Incidence and challenges of helicopter emergency medical service (HEMS) rescue missions with helicopter hoist operations: analysis of 11,228 daytime and nighttime missions in Switzerland

Pietsch, Urs; Knapp, Jürgen; Mann, Michael; Meuli, Lorenz; Lischke, Volker; Tissi, Mario; Sollid, Stephen; Rauch, Simon; Wenzel, Volker; Becker, Stefan; Albrecht, Roland (2021). Incidence and challenges of helicopter emergency medical service (HEMS) rescue missions with helicopter hoist operations: analysis of 11,228 daytime and nighttime missions in Switzerland. Scandinavian journal of trauma, resuscitation and emergency medicine, 29(1), p. 92. BioMed Central 10.1186/s13049-021-00898-y

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Objective: We aimed to investigate the medical characteristics of helicopter hoist operations (HHO) in HEMS missions.

Methods: We designed a retrospective study evaluating all HHO and other human external cargo (HEC) missions performed by Swiss Air-Rescue (Rega) between January 1, 2010, and December 31, 2019.

Results: During the study period, 9,963 (88.7 %) HEMS missions with HHO and HEC were conducted during the day, and 1,265 (11.3 %) at night. Of the victims with time-critical injuries (NACA ≥ 4), 21.1 % (n = 400) reached the hospital within 60 min during the day, and 9.1 % (n = 18) at night. Nighttime missions, a trauma diagnosis, intubation on-site, and NACA Score ≥ 4 were independently and highly significantly associated with longer mission times (p < 0.001). The greatest proportion of patients who needed hoist or HEC operations in the course of the HEMS mission during the daytime sustained moderate injuries (NACA 3, n = 3,731, 37.5 %) while practicing recreational activities (n = 5,492, 55.1 %). In daytime HHO missions, the most common medical interventions performed were insertion of a peripheral intravenous access (n = 3,857, 38.7 %) and administration of analgesia (n = 3,121, 31.3 %).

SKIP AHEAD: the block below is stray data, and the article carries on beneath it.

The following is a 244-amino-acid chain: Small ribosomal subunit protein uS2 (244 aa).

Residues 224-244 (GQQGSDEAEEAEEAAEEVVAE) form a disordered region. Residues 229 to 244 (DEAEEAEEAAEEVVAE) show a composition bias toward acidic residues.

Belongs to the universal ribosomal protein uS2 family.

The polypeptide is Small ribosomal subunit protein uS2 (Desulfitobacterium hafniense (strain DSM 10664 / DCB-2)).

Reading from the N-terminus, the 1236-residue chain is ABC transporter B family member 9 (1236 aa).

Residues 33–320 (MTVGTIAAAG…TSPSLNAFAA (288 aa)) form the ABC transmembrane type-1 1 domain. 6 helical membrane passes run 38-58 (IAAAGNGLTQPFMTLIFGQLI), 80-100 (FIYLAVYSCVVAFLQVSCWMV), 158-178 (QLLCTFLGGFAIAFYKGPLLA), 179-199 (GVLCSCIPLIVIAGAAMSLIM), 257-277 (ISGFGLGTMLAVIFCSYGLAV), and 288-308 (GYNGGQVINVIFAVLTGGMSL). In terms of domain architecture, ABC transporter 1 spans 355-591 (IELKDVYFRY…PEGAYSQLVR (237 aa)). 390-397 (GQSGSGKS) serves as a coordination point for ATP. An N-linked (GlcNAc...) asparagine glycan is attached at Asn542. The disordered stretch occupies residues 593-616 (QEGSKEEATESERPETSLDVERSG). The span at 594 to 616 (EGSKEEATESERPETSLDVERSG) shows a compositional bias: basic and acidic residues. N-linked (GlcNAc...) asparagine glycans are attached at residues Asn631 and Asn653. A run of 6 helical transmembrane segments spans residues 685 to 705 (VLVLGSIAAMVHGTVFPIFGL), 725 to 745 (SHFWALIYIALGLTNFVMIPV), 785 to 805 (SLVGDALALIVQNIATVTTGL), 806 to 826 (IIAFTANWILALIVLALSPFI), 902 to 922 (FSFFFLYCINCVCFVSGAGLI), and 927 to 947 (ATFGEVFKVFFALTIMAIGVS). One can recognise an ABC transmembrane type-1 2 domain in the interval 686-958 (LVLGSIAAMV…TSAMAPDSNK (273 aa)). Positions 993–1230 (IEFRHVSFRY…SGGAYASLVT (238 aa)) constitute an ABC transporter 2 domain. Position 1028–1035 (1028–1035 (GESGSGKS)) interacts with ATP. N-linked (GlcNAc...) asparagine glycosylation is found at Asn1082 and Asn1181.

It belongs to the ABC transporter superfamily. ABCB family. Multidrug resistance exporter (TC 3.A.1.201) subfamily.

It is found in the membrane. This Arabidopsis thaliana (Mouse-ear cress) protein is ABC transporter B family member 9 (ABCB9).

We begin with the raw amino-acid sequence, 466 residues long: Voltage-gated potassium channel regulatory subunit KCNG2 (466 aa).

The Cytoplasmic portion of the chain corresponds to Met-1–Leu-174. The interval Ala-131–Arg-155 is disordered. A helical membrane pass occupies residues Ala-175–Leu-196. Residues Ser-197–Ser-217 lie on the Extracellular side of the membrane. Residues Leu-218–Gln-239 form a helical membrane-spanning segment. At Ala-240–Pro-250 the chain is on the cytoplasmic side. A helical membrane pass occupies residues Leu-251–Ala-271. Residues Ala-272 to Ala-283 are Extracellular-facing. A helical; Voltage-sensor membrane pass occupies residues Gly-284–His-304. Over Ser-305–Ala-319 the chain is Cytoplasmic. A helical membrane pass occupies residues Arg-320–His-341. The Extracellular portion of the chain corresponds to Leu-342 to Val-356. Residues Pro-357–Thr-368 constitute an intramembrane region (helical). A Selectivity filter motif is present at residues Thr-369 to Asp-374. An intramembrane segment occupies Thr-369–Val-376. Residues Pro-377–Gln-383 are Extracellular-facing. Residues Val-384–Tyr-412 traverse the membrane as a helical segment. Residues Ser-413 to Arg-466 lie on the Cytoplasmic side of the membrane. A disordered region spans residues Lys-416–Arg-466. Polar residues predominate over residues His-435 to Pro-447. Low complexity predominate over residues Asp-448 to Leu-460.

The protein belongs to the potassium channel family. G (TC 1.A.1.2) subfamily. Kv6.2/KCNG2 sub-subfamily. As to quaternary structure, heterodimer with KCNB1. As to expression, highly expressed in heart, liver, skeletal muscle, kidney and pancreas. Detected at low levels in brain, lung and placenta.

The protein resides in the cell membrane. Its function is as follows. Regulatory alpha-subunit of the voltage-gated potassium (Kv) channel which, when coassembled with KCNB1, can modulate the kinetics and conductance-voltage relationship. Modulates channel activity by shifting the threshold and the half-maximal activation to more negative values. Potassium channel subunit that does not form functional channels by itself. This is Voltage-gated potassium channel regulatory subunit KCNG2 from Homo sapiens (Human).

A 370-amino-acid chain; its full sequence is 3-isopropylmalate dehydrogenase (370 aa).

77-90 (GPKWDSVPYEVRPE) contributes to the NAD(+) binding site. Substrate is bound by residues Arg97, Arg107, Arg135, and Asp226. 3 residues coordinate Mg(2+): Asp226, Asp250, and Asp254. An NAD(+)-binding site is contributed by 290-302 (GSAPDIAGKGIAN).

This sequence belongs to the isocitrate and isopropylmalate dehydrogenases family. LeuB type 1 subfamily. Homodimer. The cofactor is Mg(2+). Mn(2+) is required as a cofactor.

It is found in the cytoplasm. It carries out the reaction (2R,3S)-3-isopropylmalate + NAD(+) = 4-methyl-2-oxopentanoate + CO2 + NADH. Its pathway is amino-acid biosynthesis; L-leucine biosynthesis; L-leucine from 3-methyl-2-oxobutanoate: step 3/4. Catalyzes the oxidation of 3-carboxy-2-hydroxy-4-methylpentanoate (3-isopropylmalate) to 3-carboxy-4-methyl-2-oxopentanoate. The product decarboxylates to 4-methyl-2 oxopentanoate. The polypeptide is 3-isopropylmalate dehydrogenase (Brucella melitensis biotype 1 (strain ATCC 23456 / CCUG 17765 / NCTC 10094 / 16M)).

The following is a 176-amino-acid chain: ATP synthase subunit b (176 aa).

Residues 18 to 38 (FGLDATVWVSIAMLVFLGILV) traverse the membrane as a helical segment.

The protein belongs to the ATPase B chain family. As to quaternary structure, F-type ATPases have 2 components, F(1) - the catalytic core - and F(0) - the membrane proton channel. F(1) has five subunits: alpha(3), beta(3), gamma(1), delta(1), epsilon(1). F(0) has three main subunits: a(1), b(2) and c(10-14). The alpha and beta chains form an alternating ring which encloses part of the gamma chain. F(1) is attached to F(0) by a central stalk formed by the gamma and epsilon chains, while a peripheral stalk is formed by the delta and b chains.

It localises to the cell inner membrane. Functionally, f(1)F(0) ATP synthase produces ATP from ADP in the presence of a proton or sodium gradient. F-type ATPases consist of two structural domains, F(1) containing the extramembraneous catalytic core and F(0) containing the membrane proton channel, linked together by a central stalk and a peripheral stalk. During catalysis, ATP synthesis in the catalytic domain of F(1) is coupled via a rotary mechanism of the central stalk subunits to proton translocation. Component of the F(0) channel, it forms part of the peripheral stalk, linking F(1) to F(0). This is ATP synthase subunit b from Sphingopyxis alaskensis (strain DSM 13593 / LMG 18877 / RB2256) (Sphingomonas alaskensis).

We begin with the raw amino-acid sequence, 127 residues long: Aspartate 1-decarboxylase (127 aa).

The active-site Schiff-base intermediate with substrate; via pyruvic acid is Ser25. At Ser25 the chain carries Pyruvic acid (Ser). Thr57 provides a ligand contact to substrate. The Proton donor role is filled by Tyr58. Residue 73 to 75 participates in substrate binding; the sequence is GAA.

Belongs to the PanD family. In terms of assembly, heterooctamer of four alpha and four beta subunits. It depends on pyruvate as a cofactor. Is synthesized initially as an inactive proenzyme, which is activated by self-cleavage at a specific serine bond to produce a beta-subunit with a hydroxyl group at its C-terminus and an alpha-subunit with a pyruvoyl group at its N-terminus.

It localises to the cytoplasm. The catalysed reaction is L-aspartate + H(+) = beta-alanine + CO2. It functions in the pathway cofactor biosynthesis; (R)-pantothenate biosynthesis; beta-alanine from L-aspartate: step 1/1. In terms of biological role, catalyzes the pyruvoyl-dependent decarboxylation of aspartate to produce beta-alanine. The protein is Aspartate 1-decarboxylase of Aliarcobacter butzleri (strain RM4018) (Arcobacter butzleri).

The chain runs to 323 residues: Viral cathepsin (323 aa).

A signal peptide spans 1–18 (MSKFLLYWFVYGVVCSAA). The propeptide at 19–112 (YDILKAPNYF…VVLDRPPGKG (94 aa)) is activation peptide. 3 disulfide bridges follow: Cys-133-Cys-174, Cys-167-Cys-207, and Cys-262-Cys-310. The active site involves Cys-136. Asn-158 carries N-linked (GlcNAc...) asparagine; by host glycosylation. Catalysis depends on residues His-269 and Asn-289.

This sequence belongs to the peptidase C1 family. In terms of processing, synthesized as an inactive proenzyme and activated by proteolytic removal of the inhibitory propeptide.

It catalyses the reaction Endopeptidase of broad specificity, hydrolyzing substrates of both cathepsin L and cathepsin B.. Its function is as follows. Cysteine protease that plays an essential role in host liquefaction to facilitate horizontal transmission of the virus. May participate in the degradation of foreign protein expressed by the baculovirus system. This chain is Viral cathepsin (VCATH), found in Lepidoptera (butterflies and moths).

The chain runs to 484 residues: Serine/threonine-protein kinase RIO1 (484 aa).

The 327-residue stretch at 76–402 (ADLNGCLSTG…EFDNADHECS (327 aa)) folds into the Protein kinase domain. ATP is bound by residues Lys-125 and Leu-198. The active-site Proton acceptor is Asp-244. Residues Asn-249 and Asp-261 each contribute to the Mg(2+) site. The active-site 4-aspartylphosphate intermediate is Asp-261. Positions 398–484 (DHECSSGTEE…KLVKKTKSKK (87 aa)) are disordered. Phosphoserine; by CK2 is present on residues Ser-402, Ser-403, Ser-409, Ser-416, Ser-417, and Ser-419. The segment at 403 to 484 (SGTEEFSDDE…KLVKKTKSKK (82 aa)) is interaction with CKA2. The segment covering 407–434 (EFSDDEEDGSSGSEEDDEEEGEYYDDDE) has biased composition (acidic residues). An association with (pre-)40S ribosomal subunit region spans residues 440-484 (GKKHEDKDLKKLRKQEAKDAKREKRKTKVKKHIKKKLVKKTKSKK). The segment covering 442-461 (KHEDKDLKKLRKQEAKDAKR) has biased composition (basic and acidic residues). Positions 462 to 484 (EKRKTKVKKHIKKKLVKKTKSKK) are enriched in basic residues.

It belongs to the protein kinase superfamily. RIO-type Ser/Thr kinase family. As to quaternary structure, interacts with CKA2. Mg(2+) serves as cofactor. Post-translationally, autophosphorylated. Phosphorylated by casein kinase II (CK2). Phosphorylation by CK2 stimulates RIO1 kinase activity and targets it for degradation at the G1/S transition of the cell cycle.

Conclusions: Nearly 20 % of patients who needed to be evacuated by a hoist were severely injured, and complex and lifesaving medical interventions were necessary before the HHO procedure. Therefore, only adequately trained and experienced medical crew members should accompany HHO missions.

Item Type:

Journal Article (Original Article)

Division/Institute:

04 Faculty of Medicine > Department of Intensive Care, Emergency Medicine and Anaesthesiology (DINA) > Clinic and Policlinic for Anaesthesiology and Pain Therapy

UniBE Contributor:

Knapp, Jürgen

Subjects:

600 Technology > 610 Medicine & health

ISSN:

1757-7241

Publisher:

BioMed Central

Language:

English

Submitter:

Jeannie Wurz

Date Deposited:

13 Jul 2021 17:13

Last Modified:

18 Jul 2021 03:07

Publisher DOI:

10.1186/s13049-021-00898-y

PubMed ID:

34253244

BORIS DOI:

10.48350/157539

URI:

https://boris.unibe.ch/id/eprint/157539

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